Thursday, 18 December 2014

We Want More Troops!

Novelty Postcard 1914-1918 [Z1130/36/1]

Friday 18th December 1914:  At a meeting of Dunstable Borough Council today Councillor Timms proposed the following resolution:
“That this Council communicate with the War Office enquiring why troops have ceased to be billeted in this borough – whether for military movements or for other reasons – and send a copy of the Dunstable Borough Gazette showing by its Roll of Honour that Dunstablians have been doing their part for the country’s welfare, and respectfully suggesting to the War Office that the town should not be neglected, as the tradesmen and other inhabitants consider the billeting of the troops a great boon to the district. And that the Council be called together immediately on receipt of the reply.”
Councillor Timms produced figures showing how much the town had lost since the billeting of troops in Dunstable had stopped. He wanted to know who was preventing the troops coming as many people in the town were living on the poverty line and would have benefited greatly from the prescence of troops.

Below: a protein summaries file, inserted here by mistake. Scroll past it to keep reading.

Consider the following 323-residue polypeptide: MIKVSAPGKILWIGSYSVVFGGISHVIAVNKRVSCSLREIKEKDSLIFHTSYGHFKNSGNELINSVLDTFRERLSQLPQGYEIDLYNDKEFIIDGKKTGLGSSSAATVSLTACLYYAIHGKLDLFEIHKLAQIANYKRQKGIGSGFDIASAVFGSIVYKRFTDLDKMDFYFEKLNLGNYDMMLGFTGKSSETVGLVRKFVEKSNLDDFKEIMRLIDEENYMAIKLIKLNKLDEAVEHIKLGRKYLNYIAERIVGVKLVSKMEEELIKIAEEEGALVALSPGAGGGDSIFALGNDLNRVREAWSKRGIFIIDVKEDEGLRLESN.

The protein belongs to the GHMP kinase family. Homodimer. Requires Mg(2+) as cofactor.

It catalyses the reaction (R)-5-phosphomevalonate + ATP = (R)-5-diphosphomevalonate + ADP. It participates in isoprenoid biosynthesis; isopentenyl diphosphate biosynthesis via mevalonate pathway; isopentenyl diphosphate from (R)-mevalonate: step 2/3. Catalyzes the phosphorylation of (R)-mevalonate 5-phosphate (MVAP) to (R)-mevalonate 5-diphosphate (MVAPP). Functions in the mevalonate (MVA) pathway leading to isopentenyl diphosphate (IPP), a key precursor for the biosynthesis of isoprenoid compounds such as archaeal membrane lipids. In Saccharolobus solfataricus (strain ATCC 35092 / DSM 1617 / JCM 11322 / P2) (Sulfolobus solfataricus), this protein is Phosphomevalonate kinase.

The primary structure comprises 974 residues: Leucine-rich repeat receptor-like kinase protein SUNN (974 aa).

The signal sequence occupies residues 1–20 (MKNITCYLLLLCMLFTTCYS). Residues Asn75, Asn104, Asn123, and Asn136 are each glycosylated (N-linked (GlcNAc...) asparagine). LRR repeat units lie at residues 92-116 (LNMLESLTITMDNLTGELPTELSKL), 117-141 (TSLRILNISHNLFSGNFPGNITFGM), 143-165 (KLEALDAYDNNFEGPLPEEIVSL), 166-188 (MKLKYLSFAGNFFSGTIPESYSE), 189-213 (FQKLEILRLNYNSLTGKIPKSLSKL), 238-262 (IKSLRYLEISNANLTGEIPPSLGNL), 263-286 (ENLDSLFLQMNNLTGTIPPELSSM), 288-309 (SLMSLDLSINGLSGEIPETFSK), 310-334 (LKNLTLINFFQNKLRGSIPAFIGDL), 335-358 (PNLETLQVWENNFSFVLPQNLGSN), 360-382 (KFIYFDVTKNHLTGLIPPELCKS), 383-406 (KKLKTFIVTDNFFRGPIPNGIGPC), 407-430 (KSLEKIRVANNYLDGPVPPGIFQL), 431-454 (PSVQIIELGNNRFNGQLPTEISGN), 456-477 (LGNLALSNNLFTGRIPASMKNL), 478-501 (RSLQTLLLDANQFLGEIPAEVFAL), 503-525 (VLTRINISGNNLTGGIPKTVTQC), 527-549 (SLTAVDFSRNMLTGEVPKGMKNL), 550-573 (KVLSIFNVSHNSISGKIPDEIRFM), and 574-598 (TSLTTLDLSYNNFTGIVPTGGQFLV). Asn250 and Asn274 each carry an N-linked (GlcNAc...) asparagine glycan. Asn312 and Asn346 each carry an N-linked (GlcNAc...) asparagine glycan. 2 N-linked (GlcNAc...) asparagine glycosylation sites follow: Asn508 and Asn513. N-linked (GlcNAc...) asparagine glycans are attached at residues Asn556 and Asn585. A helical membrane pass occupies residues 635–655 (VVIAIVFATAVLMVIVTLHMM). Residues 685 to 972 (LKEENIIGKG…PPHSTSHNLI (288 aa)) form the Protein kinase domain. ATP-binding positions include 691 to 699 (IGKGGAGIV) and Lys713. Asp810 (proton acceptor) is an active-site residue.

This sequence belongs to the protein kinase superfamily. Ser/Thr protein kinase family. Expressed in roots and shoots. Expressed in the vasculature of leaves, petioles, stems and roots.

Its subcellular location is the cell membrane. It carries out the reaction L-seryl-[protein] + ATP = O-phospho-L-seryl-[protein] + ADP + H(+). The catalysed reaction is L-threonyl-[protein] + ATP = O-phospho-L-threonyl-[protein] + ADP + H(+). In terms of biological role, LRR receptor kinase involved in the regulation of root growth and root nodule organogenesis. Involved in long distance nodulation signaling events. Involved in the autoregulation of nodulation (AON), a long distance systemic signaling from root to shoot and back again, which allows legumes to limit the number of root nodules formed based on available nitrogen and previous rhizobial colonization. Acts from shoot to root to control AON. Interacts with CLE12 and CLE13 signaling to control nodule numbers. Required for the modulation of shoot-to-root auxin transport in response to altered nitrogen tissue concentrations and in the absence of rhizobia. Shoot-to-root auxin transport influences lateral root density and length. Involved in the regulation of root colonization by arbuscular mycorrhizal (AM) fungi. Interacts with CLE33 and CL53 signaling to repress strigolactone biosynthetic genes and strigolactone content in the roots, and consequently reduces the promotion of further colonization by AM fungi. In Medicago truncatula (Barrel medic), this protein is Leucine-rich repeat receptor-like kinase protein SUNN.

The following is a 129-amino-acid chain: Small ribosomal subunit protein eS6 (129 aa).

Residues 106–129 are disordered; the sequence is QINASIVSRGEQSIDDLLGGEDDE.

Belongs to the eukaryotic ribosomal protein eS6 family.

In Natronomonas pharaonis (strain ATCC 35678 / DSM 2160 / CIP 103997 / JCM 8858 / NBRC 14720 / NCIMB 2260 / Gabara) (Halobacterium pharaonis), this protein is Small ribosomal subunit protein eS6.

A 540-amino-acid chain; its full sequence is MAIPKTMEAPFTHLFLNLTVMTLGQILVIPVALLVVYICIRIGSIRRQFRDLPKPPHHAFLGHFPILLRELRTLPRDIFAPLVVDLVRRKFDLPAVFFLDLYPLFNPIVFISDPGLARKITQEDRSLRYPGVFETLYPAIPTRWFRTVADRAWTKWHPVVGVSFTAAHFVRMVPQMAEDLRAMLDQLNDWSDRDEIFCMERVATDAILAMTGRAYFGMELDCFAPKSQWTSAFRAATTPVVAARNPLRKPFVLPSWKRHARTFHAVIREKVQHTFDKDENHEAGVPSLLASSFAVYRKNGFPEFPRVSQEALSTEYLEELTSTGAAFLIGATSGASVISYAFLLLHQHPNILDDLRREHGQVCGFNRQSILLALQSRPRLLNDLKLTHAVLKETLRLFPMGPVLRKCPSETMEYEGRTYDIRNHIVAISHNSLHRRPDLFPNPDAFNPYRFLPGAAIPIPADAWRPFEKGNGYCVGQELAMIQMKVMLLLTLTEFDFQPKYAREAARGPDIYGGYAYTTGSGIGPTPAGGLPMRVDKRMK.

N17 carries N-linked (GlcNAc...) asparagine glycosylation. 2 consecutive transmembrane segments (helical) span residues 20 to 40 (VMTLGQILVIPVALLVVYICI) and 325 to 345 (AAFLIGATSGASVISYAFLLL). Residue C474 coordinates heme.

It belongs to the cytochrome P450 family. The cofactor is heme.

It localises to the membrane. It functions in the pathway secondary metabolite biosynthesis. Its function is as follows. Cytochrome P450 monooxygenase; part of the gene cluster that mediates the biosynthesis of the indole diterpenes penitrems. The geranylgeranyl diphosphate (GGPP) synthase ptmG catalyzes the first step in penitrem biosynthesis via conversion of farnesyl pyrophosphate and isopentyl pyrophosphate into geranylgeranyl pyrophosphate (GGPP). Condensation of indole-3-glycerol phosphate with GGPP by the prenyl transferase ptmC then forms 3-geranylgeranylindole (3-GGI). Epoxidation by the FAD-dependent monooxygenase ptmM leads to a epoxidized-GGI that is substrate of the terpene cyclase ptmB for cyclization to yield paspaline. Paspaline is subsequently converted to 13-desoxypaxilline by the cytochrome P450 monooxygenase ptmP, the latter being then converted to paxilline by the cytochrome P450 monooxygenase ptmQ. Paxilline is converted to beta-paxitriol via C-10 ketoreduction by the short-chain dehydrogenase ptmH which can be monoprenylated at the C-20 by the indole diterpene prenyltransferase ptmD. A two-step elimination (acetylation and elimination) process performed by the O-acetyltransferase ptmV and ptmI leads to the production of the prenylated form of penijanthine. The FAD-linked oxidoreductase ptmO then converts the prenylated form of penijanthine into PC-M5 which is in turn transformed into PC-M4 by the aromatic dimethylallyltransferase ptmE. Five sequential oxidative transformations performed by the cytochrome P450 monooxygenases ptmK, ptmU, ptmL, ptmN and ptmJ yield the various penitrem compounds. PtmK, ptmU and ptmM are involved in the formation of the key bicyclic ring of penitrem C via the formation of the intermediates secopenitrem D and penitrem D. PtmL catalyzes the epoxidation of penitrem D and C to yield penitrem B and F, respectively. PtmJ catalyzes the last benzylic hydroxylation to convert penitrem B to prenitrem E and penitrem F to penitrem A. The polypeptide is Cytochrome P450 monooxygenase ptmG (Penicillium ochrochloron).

The Mayor had issued a poster signed by himself and by Alderman Gutteridge without consulting the council. This had led to the spread of rumours in the town. The Mayor said that he took full responsibility, that the circular was issued because he feared a riot, and that if it was felt he was done wrong he would submit to a vote of censure. He then read a letter from Lieutenant-General Codrington stating that the troops had been withdrawn entirely for military reasons. Alderman Gutteridge expressed sympathy with Councillor Timms and stated that an interview between himself and Major Davis was on private business. He himself had had nothing to do in any way with troops not coming to the town.

Councillor Dales said he had been told that somebody had written to the War Office saying the town was insanitary. The Town Clerk admitted that a War Office inspector had been to Dunstable and spoken to the Medical Officer regarding sanitary conditions, but said the inspector had been entirely satisfied. Almost all Councillors agreed with Councillor Timms’ opinions, but an amended resolution was passed under which the Council was to communicate with the War Office endorsing the Mayor’s efforts to secure the billeting of troops at Dunstable and hoping that a larger contingent of troops would soon be sent to the Borough, “one of the most bracing and healthy in the country”. 

Source: Luton News 24th December 1914

No comments:

Post a Comment